I saw this on article on QA in Production and it made me wonder if there were any other resources out there on the topic.
There are a couple of TestBash talks here:
Some other article:
Anyone else have useful resources or stories on testing in production to add to this?
The NetFlix Chaos Monkeys has always intrigued me. Imagine having bots kill elements in your production environment - on purpose to test the resilience… “in the wild”. Releated story:
Usually testing in production is labelled “shift right”
on https://www.linkedin.com/pulse/8-reasons-shift-testing-right-lanette-creamer/ Lanette writes aobut Uptime Testing, Release Dress Rehearsal, End to End Workflow Testing, Collecting, Translating, and Isolating Customer Issues, Actionable Analytics, Security Bug Bounty Program, More Automation, Customer Visits
Katrina Clokie’s book “A Practical Guide to Testing in DevOps” contains great insights about this subject: see https://leanpub.com/testingindevops
…And “Testing in Production - Quality Software Faster” by Michael Bryzek: https://www.infoq.com/presentations/testing-software-production
A big +1 for Chaos Monkey. I discovered a bug in the load balancers at Racksapce (Our hosting provider at the time) using it and we ended up switching to another provider because it was so serious.
You already linked to a blog post by Charity Majors, but she gave a great presentation at Strangeloop this past year:
She’s a pretty entertaining speaker, and has an interesting focus on observability over metrics and dashboards. She also stresses that she’s not saying to replace testing in lower environments, just that at large scale, you can’t test for the situations you’re likely to encounter in prod.
This bliki entry in Synthetic Monitoring from Martin Fowler’s blog is also great
I remember when I worked for a credit card company, and the sheer joy of “testing in production”, because it meant going around shops with several of our cards, looking at their payment terminal, and going “what’s the cheapest thing in the shop … I WILL BUY IT”.
For me, a huge part of it has always been monitoring - looking at what our users are doing, and understanding the scope of what they do. We use Piwik to help with this. We’ll perform biscuit factory testing (random sampling) to make sure things are as we expect, as well as build up general models of what people do.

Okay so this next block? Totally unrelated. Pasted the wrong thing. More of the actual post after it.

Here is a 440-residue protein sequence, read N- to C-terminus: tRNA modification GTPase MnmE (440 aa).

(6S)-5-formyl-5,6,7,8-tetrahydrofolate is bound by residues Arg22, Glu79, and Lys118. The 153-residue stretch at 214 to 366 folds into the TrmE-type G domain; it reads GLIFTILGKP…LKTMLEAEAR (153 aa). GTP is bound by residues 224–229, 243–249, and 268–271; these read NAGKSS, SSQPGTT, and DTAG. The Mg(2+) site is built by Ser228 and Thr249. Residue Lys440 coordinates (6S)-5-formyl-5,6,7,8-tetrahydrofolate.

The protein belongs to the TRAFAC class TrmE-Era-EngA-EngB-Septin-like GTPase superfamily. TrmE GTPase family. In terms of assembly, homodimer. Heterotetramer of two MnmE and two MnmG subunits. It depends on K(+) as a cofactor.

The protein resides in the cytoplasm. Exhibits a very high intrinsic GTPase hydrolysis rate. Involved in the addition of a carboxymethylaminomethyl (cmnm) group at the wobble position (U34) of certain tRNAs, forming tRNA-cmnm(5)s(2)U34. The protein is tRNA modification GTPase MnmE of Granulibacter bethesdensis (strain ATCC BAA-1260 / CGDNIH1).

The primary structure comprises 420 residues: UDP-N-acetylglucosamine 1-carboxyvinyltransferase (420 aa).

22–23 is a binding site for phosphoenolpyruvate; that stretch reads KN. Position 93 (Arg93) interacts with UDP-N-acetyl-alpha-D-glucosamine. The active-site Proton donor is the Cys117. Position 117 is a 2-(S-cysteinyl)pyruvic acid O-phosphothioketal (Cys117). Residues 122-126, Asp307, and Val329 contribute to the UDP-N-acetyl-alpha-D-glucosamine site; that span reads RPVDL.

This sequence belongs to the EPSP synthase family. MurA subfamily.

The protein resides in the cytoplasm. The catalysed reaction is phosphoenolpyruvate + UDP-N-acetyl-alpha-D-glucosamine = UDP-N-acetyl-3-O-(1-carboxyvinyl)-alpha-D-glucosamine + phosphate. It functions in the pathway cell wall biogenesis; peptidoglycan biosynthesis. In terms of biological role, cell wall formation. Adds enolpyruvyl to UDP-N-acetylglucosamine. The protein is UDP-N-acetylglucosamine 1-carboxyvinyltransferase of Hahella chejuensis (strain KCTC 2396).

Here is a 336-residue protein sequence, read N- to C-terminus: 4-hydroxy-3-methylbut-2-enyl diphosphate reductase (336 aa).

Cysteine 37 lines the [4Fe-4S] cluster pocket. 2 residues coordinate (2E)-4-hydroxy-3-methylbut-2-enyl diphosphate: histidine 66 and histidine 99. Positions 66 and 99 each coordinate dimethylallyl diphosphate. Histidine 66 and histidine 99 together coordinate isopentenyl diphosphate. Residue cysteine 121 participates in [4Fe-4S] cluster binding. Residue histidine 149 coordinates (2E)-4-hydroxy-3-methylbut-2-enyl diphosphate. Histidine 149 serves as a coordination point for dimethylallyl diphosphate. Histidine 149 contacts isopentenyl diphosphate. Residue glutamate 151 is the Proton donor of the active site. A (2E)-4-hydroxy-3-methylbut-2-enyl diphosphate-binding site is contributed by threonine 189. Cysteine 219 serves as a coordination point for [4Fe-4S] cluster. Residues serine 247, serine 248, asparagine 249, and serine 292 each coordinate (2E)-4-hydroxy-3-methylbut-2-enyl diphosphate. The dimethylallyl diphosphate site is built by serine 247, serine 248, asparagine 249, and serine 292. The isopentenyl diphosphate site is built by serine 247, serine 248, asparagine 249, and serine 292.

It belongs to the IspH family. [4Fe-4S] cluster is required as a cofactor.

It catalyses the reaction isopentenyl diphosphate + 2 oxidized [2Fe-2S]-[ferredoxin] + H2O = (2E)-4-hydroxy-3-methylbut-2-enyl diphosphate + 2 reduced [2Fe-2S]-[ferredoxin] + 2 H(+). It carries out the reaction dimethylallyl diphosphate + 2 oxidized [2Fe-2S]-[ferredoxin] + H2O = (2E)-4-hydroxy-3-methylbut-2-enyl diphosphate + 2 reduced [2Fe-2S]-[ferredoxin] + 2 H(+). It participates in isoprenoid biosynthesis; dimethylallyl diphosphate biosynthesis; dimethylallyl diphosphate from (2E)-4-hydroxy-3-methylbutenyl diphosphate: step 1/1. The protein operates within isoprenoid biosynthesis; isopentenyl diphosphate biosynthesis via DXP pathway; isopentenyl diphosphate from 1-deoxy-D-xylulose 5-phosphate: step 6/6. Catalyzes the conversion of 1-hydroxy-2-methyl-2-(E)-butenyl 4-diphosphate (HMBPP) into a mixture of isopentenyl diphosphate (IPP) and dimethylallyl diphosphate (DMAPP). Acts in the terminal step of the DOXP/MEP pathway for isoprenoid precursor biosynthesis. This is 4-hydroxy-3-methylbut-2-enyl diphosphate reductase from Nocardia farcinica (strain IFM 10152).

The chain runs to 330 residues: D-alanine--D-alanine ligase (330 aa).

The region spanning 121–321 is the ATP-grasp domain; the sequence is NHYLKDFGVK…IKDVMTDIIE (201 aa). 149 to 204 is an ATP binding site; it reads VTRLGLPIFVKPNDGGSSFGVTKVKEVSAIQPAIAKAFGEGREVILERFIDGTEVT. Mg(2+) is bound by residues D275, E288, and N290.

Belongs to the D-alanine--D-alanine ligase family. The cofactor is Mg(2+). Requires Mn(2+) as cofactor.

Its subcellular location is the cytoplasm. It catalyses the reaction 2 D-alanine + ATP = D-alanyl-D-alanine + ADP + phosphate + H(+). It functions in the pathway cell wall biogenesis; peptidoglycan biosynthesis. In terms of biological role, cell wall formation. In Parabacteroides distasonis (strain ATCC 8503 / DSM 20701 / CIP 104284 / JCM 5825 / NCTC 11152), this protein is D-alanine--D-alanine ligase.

But also we’d develop ways and rules about doing our own thing in production. As you can imagine, when spending with credit cards, I’d come back with a lot of receipts which needed to be filed, and we also had a way of montoring “cards for testing” for misuse.
BTW - best damn test I’ve ever done in production. I created a credit card for a 18 and 17 year old. One would be able to purchase alcohol, the other was not. Sadly I was not allowed to keep the purchased alcohol.
For a client we have build a “beta testers program” where users could sign up to access new features before they became mainstream available. They also were offered an option to be tracked during their visit on the web application as a way to improve the service and discover flaws.
With only 8% of all users signing up for the program, we had detailed end-to-end access flows through the whole web application giving us repeatable usage data that we could use in our automated test tools (like Selenium) and issues that these users generated (404 and 500 errors) were added to the priority issue tracker, with a full detail about which pages they visited, what button or image they clicked on and which components were affected.
We discovered many small but very impacting issues that we would normally not find in our pre-production tests. We also learned that users don’t use an application the way developers, testers, business owners or project managers think they will. This type of insight in user behaviour on the production web application thought us many things and made the overal application better for the end-user.
In this thread mentions of Netflix Chaos Monkey were made as well. We consider that to be part of our resilience tests to find flaws in our design and dependencies when parts of our application architecture are no longer or only partial available. It’s a necessary step to ensure that we fail safely or that we have mechanisms in place for when a dependency is not available. This has thought us to implement heartbeats and deferred execution solutions in our application architecture.
One important piece of advice: when you want to implement such a “beta program”, especially with the upcoming GDPR and other privacy regulations, make sure you have an explicit approval from the user as you will gather a lot of information, often sensitive PII. And have people re-confirm their interest every 6 months or year as most people forgot they signed up for the program.
We at Springernature test a lot in production, We tried to write something up. Its pretty high level . Let us know if its useful